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Free offer to secure US e-voting systems.

Fortify : 04 February, 2008  (New Product)
Fortify is offering free copies of SCA 5.0 to secure electronic voting machines in the forthcoming US elections.
Fortify Software will offer a free copy of Fortify SCA 5.0, its award-winning source code analysis software, to every Secretary of State in the United States of America in response to increasing evidence of the deployment of insecure e-voting machines in national elections. Registration for the complimentary offer is available online at the Fortify web site.

Fortify's gesture is an effort to give each state the ability to ensure that the e-voting systems used in the upcoming November presidential elections are designed to protect both voter privacy and the integrity of election results.

Richard Kirk -VP EMEA for Fortify said "As our software is used around the world to check that code is secure for most of the largest corporations, we feel confident that our software will un-earth any insecure code in the US electronic voting machines. We have already discovered vulnerability in CA, Ohia and helped to put it right."

In the forthcoming London elections voters will be unable to vote online, due to the rather shaky and badly received trials held in last years local elections which resulted in the Electoral Commission announcing that 'Web and phone voting pilots should be stopped until security and testing have been improved.'

"Perhaps if there are no hiccups in the voting system in the US elections, with the American's setting the precedent of checking code as part of validating e-voting security the UK will be able to follow suit in future elections." Said Kirk
In the US Fortify are donating their products to the States so they have no excuse for finding vulnerabilities in their software and can check how vulnerable they are to attack.. "These coding mistakes open the door for a malicious voter or polling location volunteer to change your vote or even cast multiple votes; corrupting an election could be as easy as inserting a carefully programmed cartridge or a bogus ballot into the machine." said John Jack, Fortify's CEO

Recent security analyses of electronic voting machines by the state departments of California, Florida and Ohio point to fundamental vulnerabilities in the software running their machines. These states used Fortify SCA in separate and independent source code reviews, and uncovered numerous code-level flaws that could have proved fatal to the election process.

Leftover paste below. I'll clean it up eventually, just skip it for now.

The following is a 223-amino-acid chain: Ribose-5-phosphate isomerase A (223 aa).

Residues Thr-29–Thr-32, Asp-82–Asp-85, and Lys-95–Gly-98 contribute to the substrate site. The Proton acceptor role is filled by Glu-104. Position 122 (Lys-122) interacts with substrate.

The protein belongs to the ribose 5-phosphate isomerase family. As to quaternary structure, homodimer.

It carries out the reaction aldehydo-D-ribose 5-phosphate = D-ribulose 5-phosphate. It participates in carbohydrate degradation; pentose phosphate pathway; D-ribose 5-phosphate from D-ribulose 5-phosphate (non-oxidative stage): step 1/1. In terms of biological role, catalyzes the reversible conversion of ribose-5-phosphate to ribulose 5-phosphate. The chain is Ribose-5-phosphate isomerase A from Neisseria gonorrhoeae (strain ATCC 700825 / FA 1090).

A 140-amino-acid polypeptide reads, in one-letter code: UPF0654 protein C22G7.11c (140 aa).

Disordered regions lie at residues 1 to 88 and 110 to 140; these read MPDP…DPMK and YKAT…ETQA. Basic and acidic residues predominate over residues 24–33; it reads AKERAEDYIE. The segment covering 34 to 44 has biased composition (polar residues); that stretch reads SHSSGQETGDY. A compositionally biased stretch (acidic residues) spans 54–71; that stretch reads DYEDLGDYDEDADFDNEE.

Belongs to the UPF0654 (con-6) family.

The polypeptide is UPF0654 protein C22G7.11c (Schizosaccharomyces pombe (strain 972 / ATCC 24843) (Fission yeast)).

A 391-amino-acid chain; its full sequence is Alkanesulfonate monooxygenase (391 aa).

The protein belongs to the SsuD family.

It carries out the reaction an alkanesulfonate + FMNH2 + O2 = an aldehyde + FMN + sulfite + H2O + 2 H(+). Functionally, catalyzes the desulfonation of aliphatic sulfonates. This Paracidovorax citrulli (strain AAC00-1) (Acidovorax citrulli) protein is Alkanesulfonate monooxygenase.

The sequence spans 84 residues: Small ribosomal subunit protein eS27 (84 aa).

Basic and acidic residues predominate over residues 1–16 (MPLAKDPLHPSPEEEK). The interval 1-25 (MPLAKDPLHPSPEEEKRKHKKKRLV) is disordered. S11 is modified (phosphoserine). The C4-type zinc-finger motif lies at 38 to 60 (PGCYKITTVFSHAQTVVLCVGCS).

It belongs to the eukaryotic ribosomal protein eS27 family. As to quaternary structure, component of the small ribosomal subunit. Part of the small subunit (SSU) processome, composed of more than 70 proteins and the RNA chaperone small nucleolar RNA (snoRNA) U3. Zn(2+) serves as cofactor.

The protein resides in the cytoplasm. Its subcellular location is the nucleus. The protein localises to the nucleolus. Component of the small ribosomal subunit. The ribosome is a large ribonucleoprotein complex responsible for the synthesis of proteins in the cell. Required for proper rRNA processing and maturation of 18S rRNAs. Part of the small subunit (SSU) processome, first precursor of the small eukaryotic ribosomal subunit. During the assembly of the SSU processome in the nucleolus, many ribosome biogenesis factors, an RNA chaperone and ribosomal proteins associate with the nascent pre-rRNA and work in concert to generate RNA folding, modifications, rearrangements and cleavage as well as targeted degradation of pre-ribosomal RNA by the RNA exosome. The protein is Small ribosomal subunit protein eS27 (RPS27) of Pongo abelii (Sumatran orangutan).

'Our assessment found security vulnerabilities in the software of these systems,' said Matt Bishop, a professor of computer science at UC Davis and member of Fortify's Technical Advisory Board participating in the California and Florida reviews. 'This security review provides information that analysts can use to find these problems, and developers can use to eliminate them.'

"The security assessment that led to the de-certification of e-voting machines in California is just one example that software on these machines is not secure," Jack added. "The world's largest banks, government agencies and telecommunications companies use our analysis tools to guard against attack, and we encourage electronic voting machine vendors to take the same precautions to ensure the security of their services."

Fortify's security technology incorporates feedback from the company's worldwide customer base to bring collaboration, customisation and more comprehensive protection to the Software Development Lifecycle (SDL).

"We invite every Secretary of State to take us up on our offer to be proactive in mitigating these types of security risks," commented Jack. "A voting machine that has been hacked looks just like a voting machine that hasn't been hacked. If we can't trust our election results, our democratic system doesn't work."

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